Yesterday Jim, a long-time friend, sent me a link to a video of physicist Richard Feynman responding to a question about why two magnets repel/attract each other.
Simple question. But the answer isn't.
At least, not if we consider "why?" in the depth that this word deserves. Feynman, a brilliant guy, talks about how difficult it is to isolate anything from what really is an virtually endless chain of interrelationships that extend through much vaster reaches of space and time than we normally envison when we ask "why?"
Science understands this. Religions don't. They like to offer up ridiculously simplistic answers to why? questions such as "It's God's will," "Karma," "The Lord works in mysterious ways."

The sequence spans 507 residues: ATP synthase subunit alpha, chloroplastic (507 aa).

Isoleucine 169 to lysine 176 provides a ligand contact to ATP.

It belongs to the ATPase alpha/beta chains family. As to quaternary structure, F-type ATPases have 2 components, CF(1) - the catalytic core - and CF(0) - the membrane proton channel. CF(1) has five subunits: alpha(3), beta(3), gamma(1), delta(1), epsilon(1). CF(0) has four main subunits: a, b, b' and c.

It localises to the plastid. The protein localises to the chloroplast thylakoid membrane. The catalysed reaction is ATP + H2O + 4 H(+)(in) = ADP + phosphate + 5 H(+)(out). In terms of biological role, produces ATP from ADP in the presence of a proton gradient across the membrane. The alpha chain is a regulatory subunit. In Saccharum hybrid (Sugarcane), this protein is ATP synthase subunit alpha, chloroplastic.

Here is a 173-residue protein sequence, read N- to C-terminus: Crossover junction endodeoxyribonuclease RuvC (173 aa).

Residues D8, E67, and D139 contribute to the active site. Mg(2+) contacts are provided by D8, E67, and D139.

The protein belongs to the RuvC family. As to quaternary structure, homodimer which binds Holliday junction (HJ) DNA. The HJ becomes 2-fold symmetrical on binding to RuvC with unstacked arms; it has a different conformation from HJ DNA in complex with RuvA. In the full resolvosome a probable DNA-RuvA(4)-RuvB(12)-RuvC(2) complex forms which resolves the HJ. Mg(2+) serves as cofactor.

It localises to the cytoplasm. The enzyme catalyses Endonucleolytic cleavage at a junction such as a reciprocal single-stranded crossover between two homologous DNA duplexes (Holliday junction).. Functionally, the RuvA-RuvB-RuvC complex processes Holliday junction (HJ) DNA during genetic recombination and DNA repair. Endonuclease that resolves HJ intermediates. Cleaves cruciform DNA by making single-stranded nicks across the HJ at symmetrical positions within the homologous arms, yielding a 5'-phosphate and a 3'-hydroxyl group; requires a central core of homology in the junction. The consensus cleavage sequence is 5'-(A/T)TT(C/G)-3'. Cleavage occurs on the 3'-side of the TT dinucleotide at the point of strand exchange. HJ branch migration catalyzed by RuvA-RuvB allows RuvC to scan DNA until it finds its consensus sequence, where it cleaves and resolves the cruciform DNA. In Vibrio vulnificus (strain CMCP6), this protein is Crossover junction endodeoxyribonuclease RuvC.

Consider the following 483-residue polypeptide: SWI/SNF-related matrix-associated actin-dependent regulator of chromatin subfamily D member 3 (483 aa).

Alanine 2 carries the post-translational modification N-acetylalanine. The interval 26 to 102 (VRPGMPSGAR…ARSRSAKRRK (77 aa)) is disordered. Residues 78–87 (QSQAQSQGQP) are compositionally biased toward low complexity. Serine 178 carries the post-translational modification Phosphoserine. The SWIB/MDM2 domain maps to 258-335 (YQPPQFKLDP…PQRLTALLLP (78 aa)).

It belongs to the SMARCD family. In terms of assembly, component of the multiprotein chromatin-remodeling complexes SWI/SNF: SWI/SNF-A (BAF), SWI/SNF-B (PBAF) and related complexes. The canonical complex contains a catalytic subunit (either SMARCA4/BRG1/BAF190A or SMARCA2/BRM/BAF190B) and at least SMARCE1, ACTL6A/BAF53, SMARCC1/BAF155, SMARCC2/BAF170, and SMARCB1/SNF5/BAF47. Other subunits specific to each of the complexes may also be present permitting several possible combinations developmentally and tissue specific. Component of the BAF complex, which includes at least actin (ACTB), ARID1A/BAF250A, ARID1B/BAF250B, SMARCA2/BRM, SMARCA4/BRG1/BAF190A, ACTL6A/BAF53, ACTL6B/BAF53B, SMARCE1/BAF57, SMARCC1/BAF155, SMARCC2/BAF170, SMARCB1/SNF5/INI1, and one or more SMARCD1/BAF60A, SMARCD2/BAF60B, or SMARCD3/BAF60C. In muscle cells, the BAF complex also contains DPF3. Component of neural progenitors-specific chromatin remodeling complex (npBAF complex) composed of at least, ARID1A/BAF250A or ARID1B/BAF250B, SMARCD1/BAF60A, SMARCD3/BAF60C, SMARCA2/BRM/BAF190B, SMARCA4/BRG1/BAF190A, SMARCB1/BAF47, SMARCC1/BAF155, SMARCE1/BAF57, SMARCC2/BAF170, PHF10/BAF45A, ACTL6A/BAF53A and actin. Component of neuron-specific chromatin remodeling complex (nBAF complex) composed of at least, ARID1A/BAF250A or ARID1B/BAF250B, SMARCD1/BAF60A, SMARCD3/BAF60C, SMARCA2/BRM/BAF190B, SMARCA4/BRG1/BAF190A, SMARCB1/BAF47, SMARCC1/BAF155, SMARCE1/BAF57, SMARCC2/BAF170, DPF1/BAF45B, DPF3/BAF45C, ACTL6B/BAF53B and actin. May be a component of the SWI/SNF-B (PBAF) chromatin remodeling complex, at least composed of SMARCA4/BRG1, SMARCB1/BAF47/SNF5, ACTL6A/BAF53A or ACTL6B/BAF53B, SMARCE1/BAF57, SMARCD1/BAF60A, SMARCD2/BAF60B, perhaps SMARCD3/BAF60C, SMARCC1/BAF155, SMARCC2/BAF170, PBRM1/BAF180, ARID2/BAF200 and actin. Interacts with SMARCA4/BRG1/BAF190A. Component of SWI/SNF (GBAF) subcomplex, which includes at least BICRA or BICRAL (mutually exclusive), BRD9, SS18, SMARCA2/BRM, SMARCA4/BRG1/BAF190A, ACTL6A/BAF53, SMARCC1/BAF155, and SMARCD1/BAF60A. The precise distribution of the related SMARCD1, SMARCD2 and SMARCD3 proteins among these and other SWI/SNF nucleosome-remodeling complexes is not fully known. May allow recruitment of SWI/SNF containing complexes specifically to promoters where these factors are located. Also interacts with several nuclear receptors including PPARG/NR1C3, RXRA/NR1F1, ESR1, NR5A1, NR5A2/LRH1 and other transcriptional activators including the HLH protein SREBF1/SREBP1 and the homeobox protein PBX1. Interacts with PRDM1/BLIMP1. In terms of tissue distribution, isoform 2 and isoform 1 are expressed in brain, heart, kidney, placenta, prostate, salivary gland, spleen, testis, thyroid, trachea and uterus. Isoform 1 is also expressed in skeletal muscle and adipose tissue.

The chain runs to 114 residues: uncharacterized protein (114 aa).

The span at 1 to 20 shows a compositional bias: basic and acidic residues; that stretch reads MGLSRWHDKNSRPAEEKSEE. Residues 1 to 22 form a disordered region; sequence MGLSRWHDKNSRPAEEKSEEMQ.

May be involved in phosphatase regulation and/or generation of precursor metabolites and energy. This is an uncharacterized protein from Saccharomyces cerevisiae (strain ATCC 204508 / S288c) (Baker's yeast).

Regarding the last notion, my reply is: So does the natural world.
Yet if we study reality with wide open eyes that aren't restricted by religious dogma, it's possible to make some headway in understanding what is going on inside and outside our craniums.
Electromagnetism is comprehended quite well by science, as Feynman explains. However, physicists don't know how electromagnetism relates to gravity, even though it seems pretty clear that in the earliest instants of the big bang all of the forces of nature were unified.
So mystery reigns when we ask some "why?" questions, while other queries about the nature of reality have been persuasively answered by science.
Does this reduce the glory, majesty, awesomeness, and mystery of the universe in any fashion? No. In fact, scientific facts add to the marvelous meaning that the natural world holds for us.